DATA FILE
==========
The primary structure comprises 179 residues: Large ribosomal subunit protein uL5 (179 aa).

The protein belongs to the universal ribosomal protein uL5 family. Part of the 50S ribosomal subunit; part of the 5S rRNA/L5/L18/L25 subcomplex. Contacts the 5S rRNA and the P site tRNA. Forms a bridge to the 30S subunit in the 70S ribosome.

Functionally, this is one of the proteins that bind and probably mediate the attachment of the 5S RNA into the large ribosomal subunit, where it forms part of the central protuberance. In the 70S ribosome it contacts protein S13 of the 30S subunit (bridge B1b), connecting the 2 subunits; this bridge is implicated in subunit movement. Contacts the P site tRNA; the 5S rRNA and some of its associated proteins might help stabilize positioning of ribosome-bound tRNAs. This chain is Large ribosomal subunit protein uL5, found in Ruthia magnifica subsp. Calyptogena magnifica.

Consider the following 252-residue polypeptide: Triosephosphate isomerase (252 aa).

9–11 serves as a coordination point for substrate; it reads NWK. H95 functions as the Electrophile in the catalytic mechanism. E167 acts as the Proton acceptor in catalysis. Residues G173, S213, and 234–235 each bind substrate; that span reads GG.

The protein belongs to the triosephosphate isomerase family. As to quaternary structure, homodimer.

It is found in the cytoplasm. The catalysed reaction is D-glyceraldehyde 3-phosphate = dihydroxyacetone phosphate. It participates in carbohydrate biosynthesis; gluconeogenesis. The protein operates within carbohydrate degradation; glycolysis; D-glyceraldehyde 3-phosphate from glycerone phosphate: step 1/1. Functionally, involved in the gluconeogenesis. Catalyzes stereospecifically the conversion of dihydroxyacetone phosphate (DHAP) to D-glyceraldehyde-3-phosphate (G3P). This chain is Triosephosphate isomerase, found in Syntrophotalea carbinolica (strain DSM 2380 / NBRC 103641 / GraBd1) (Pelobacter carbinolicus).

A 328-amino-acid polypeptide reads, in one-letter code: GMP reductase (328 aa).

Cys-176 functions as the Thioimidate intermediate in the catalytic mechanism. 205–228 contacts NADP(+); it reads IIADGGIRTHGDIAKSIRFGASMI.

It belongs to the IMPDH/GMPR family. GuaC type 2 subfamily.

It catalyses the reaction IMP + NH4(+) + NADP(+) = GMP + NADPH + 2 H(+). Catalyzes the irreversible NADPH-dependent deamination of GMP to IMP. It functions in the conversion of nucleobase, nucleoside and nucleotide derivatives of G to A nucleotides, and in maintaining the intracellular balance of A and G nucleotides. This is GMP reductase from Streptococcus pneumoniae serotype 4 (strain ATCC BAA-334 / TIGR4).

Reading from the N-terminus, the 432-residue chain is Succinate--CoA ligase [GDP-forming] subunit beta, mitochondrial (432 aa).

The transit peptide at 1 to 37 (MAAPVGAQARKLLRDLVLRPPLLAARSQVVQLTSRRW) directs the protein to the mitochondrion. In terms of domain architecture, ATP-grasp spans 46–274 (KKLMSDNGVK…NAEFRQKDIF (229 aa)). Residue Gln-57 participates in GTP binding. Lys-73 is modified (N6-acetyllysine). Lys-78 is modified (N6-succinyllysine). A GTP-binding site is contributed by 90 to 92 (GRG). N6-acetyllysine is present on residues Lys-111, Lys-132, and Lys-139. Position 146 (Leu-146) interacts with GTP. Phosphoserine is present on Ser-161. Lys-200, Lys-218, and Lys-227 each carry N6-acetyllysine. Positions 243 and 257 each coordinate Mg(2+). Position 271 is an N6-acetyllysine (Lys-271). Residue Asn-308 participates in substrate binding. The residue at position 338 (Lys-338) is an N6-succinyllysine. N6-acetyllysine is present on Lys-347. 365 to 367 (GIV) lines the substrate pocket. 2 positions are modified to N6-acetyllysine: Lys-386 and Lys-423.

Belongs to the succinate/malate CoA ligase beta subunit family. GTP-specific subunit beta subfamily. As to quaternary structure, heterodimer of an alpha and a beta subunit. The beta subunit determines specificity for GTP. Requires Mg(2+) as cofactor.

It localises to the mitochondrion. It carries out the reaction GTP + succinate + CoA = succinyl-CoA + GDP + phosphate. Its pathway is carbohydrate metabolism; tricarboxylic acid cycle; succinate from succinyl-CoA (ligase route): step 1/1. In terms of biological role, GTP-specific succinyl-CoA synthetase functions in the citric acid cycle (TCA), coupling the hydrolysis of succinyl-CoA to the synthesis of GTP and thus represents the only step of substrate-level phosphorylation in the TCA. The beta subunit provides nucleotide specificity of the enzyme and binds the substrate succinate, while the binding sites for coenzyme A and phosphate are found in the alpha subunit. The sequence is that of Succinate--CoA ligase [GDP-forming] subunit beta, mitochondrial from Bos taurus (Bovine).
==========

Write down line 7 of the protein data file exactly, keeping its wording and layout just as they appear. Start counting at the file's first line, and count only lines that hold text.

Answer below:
It is found in the cytoplasm. The catalysed reaction is D-glyceraldehyde 3-phosphate = dihydroxyacetone phosphate. It participates in carbohydrate biosynthesis; gluconeogenesis. The protein operates within carbohydrate degradation; glycolysis; D-glyceraldehyde 3-phosphate from glycerone phosphate: step 1/1. Functionally, involved in the gluconeogenesis. Catalyzes stereospecifically the conversion of dihydroxyacetone phosphate (DHAP) to D-glyceraldehyde-3-phosphate (G3P). This chain is Triosephosphate isomerase, found in Syntrophotalea carbinolica (strain DSM 2380 / NBRC 103641 / GraBd1) (Pelobacter carbinolicus).